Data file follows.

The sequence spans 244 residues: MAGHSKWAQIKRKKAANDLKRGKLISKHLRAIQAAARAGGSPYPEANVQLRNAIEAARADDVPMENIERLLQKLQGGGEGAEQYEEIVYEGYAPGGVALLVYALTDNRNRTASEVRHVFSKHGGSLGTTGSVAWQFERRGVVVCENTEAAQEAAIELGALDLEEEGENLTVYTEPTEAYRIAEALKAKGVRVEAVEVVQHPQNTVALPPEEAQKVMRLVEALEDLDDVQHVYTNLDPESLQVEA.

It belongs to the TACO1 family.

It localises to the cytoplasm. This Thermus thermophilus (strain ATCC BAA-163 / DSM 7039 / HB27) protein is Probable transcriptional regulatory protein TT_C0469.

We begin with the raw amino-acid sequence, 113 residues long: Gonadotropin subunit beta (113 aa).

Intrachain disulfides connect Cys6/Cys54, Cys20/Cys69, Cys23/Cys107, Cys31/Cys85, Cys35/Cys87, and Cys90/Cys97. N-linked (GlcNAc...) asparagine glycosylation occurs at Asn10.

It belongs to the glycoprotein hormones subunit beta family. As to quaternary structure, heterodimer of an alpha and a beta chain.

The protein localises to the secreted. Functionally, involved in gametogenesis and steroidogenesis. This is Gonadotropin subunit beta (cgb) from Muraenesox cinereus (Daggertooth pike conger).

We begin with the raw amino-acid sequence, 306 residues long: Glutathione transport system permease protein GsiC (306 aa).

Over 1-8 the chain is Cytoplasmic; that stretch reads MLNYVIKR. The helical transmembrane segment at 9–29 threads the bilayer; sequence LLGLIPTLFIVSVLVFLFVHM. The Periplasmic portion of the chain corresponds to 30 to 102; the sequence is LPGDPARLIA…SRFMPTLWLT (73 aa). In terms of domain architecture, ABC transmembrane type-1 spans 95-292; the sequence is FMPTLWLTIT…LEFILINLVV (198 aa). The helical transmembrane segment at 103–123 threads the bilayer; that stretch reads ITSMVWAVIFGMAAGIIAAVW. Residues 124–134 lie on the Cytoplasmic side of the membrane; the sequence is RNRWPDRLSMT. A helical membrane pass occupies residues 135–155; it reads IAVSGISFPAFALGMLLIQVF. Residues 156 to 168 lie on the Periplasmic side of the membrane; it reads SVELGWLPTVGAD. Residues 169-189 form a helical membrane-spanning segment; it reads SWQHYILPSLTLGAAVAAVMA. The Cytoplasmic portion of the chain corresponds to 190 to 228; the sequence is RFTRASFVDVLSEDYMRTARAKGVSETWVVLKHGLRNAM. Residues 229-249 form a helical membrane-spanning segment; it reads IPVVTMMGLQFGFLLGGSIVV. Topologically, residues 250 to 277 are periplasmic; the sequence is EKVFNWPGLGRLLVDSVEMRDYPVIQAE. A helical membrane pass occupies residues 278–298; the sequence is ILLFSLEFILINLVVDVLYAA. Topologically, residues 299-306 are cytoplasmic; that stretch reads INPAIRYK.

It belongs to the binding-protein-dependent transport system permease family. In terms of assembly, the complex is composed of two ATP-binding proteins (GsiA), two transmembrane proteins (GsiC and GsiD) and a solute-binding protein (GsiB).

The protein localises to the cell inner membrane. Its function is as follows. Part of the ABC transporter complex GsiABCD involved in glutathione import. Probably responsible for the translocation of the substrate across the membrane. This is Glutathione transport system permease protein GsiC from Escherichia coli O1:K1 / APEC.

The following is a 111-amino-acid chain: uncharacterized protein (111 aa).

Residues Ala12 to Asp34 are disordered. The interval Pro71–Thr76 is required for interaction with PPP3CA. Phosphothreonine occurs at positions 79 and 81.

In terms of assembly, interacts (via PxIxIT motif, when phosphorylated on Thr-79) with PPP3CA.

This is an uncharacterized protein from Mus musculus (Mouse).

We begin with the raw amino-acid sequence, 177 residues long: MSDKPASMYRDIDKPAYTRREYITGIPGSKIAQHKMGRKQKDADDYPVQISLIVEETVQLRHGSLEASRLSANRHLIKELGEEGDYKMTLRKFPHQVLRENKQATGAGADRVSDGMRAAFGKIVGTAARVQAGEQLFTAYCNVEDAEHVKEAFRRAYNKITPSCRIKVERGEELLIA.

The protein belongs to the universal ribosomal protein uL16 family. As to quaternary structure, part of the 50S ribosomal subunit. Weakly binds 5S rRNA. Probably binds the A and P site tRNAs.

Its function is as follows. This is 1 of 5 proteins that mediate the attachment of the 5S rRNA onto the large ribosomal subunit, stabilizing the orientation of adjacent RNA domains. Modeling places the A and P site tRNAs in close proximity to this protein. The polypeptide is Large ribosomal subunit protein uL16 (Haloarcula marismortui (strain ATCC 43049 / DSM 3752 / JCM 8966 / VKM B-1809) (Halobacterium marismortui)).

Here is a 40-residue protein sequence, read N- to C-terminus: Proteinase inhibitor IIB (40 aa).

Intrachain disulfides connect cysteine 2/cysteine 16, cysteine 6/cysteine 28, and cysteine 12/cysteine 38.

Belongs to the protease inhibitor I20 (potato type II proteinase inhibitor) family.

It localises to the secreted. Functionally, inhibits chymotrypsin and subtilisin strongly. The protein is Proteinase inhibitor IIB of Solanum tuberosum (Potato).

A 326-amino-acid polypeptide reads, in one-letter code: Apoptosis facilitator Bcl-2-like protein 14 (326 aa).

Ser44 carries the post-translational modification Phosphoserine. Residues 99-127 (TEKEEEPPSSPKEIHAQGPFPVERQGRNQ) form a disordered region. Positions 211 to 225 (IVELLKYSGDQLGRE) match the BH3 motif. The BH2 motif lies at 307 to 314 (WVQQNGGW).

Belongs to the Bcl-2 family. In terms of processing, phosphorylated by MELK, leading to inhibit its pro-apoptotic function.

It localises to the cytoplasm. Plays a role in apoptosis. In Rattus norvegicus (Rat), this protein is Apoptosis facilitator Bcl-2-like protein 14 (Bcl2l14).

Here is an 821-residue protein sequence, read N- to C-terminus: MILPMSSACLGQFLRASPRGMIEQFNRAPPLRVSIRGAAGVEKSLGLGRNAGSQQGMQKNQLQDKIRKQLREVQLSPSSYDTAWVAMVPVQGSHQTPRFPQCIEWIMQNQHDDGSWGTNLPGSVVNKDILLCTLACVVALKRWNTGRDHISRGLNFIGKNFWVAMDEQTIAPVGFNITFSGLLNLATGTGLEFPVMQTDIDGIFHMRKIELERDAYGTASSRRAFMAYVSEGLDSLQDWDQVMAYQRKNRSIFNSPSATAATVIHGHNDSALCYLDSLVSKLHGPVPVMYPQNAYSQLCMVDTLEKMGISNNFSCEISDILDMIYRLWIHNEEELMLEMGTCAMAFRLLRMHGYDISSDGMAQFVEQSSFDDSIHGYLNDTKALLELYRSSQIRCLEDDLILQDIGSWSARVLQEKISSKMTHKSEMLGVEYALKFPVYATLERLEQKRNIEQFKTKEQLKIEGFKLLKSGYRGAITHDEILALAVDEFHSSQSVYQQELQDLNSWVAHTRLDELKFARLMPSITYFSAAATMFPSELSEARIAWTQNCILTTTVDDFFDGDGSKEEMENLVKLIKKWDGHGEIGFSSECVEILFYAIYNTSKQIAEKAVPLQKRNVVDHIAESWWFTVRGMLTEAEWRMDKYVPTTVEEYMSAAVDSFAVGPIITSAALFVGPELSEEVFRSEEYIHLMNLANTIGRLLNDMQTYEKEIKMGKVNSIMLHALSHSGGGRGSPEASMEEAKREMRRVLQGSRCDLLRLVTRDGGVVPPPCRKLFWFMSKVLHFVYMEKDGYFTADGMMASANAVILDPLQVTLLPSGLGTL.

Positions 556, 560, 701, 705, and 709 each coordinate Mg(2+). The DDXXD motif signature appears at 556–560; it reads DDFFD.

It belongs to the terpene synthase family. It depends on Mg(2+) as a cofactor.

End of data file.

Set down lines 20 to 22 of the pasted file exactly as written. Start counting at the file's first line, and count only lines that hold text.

Intrachain disulfides connect cysteine 2/cysteine 16, cysteine 6/cysteine 28, and cysteine 12/cysteine 38.

Belongs to the protease inhibitor I20 (potato type II proteinase inhibitor) family.

It localises to the secreted. Functionally, inhibits chymotrypsin and subtilisin strongly. The protein is Proteinase inhibitor IIB of Solanum tuberosum (Potato).